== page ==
You can verify that the data was written to the disk by looking at the file DISK which holds the contents of the simulated disk. In UNIX, you can dump this file in hex with the command:

od -x DISK

Setting the location of the initial process
When you run the simulator you have to tell it where to find the program to execute in the initial process. The default is to load the initial process from the MIPS executable at sector 0 of the disk. The ip command can be used to change this setting.
Running the simulation
The run command runs the simulation with the current parameters. You can change parameters and rerunning the simulation as many times as you want. For example, you can copy a program in, set ip, and run the simulation. Then copy in another program, set ip (if necessary), and run that program. And so on.
Setting the memory model
There are two memory models that can be used: static allocation (as is used in chapter five of the book) and dynamic allocation (as described in chapter 10 of the book). Both use base and limit registers for memory mapping. The mem command gives you a menu of memory models and asks you to choose one.
Setting the trace variable
The simulator prints out trace statements whenever something of interest in the operating system happens. You can turn this off by setting trace to 0. The default value is 1.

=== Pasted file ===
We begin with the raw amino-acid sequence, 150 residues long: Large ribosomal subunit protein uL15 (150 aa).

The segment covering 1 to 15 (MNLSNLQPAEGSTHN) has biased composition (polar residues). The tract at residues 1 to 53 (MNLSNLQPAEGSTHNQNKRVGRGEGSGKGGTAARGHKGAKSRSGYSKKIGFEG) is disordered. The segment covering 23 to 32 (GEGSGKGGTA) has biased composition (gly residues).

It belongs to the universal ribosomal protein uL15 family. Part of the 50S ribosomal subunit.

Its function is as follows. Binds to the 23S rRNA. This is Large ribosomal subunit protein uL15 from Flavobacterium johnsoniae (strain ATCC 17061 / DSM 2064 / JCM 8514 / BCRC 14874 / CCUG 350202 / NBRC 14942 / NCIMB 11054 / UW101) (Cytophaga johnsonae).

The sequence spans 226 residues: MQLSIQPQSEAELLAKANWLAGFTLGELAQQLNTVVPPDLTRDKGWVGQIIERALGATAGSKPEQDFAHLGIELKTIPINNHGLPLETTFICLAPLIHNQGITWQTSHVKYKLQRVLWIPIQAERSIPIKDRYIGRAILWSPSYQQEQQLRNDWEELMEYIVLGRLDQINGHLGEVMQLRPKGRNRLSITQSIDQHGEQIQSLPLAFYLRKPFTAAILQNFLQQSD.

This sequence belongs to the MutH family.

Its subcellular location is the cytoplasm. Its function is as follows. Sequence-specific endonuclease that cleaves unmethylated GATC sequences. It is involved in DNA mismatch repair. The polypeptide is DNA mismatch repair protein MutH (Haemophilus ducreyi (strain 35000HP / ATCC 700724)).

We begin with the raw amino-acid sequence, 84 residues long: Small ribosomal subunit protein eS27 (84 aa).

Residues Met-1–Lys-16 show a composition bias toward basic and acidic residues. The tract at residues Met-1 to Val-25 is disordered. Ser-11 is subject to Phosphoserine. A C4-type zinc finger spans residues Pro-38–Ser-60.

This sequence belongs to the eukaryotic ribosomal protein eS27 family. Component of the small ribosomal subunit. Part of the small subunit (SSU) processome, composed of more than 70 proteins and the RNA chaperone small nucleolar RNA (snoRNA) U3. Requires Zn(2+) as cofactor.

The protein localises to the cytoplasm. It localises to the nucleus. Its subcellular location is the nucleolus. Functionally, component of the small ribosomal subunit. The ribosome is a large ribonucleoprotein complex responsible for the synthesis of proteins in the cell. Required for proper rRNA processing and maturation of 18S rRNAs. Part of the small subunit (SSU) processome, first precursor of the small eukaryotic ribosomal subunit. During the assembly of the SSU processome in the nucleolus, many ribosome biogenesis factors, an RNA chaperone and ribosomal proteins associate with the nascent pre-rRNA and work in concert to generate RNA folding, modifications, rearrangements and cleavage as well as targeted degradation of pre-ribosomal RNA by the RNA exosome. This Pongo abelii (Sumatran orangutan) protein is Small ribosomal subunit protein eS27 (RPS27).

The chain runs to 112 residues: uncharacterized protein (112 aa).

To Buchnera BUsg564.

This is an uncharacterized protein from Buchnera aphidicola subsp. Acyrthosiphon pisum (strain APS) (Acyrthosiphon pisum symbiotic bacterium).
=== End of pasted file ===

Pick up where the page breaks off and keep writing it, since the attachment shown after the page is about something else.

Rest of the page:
Setting the time quantum
This sets the time quantum used in the round robin scheduling. The units of the quantum is number of MIPS instructions. The default value is 30 so that even short programs will get timer interrupts and context switches.
Setting the debug variable
The debug variable prints out debugging information at the MIPS machine level. It is turns off by default. It consists of a string of up to four letters. The valid letters are: dima. Reasonable values are dim, dima, and m.
Stepping the simulation
This command does not work yet.
Exiting from sossim
Either the quit or exit commands will exit from the simulator.

Modifying SOS

If you want to experiment with SOS you can do it easily. First, modify the code and remake sossim. Then run the simulation again. If you have any bugs, just use whatever C++ debugger you would normally use (like gdb).

Changes to SOS (from the book)

The bulk of the SOS code is unchanged from the book but certain changes were necessary because of the change to the MIPS machine and because of the fact that the operating system is not running on the simulator. We will go through the files and describe the changes in each file.


Tracing calls have been added throughout the operating system to trace the execution and make it more visible to people running the simulation.


The system constants have been changed from const int to #define constants. This was to make the compiler happy.